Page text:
Season soup mixture with salt, pepper and cognac. Remove bouquet garni and ladle soup into crocks leaving one inch to the lip. Place bread round, toasted side down, on top of soup and top with grated cheese. Broil until cheese is bubbly and golden, 1 to 2 minutes.

Transforming leftovers into comfort food


Early last week I roasted a large portion of turkey I purchased from Costco. After eating some every day, I was left with one small portion. But I didn’t just want to reheat it. I needed to do something with it.

The first thing that usually comes to mind for me when I have leftover chicken or turkey is a pot pie. Pot pies are pretty simple, as long as you have a few vegetables and basic ingredients on hand. I’ve made pot pies before, but have never found a good recipe for the sauce. Most sauces are made of mostly flour and either water, broth or milk — some of which turn out thinner than I prefer, while others are too thick. This time, I consulted my Cook’s Illustrated cookbook, and it called for a combination of the three. While I didn’t follow the recipe to a T, I did use it as a guideline and it produced the best pot pie sauce I’ve made to date.

Traditional pot pies use carrots, celery and onion, but I all I had in the fridge were onions, bell peppers and broccolini. Together, the three worked well. That’s the great thing about pot pies — you can use just about anything you like to fill them. This makes one large pot pie, suitable for one hungry person.

8 tablespoons butter, cut into 1/4-inch cubes
1/2 teaspoon salt
1 cup flour
1 tablespoon water

2 tablespoons butter
1/2 small bell pepper, chopped
1/2 small yellow onion, chopped
6 stalks broccolini, save florets, either chop or discard stalks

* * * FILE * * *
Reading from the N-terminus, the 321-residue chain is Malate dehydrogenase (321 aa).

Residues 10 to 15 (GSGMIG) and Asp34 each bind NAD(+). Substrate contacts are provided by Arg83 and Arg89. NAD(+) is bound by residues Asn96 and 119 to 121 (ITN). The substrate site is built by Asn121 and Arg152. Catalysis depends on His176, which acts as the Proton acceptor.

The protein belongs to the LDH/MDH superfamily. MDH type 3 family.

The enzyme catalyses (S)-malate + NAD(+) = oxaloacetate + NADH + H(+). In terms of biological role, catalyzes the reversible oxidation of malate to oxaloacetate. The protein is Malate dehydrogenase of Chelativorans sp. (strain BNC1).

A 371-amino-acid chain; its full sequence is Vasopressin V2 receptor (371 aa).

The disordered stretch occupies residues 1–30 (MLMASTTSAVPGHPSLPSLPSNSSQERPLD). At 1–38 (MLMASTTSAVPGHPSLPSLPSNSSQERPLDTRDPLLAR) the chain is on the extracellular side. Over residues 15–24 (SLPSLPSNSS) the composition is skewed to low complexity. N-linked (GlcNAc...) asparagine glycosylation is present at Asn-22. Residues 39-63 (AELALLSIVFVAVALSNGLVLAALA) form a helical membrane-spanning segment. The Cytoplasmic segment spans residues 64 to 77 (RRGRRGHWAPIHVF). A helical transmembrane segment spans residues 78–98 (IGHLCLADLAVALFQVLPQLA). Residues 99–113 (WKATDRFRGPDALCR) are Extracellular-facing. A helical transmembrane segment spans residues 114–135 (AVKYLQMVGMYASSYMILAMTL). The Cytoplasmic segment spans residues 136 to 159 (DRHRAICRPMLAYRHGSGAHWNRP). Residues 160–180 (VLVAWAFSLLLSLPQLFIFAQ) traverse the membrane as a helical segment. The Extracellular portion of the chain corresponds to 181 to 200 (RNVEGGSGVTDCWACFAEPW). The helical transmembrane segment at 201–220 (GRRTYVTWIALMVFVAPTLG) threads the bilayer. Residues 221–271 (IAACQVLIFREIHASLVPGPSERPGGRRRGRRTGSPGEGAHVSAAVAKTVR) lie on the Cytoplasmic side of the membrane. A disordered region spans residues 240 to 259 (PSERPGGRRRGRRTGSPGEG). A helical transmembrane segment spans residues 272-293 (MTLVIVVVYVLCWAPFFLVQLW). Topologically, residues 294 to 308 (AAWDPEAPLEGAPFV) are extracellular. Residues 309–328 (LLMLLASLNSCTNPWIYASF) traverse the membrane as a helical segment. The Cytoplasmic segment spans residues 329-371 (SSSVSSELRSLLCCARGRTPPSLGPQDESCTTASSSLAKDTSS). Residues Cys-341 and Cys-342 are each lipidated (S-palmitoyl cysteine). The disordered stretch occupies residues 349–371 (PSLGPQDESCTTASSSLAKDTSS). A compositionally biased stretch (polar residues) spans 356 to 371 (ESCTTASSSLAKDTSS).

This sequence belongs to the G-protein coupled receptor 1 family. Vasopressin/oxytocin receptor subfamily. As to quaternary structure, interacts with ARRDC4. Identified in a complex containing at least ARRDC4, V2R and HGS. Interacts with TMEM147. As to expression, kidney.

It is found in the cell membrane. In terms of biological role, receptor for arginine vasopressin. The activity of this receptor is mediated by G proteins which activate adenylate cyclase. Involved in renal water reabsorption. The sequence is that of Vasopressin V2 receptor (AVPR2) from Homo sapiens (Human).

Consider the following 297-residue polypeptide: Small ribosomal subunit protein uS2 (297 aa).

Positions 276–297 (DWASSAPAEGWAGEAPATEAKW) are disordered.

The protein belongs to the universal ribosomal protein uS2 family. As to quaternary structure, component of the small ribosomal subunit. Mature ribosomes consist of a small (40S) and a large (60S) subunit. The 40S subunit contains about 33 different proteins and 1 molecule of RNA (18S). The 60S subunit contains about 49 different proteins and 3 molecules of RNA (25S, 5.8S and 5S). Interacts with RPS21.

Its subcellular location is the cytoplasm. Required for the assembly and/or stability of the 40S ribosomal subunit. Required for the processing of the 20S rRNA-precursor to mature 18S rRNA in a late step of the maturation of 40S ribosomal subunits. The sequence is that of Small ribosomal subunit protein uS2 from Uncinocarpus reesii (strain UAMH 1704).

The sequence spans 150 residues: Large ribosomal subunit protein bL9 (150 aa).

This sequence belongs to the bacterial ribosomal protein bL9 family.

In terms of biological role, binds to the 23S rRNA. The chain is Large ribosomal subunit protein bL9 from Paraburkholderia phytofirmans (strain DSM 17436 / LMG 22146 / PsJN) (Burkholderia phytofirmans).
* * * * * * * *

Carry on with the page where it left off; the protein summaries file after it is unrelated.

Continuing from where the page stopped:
1/2 cup chopped turkey or chicken
1/2 bullion cube
1/2 cup water
1 tablespoon flour
1 tablespoon goat cheese
2 tablespoons heavy whipping cream or milk
1 tablespoon water (if needed)
Dash of dried chives, basil or other herbs
1/2 teaspoon salt
Grated Parmesan

Combine butter, flour and salt in a small bowl. Using your hands, mix the ingredients until the dough forms into pea-size pieces. Add water and mix in. Take three-fourths of the dough and pat into a 6-inch round oven-safe glass dish. Flatten remaining one-fourth of the dough into a disc. Wrap in plastic wrap and put into freezer alongside dish with crust.

Preheat oven to 400 degrees. Melt butter in a saucepan over medium heat. Add chopped bell pepper, onion and broccolini florets. Sautee until onion is translucent. Add turkey, flour, 1/2 cup water and 1/2 bullion cube. Bring to a simmer. Once bullion cube has dissolved, add goat cheese and heavy whipping cream stir until combined. If sauce seems too thick, add one tablespoon water. Turn off heat to burner. Add basil, chives and salt.

Take prepared pan and dough out of freezer. Pour filling into pan. Shape remaining dough into crust and place over filling. Pinch edges to seal crust. Using a fork, prick holes in top of crust. If desired, grate Parmesan over crust.

Put pot pie on a cookie sheet in oven for 25 minutes, or until top is golden brown. Let cool for 10 minutes before digging in.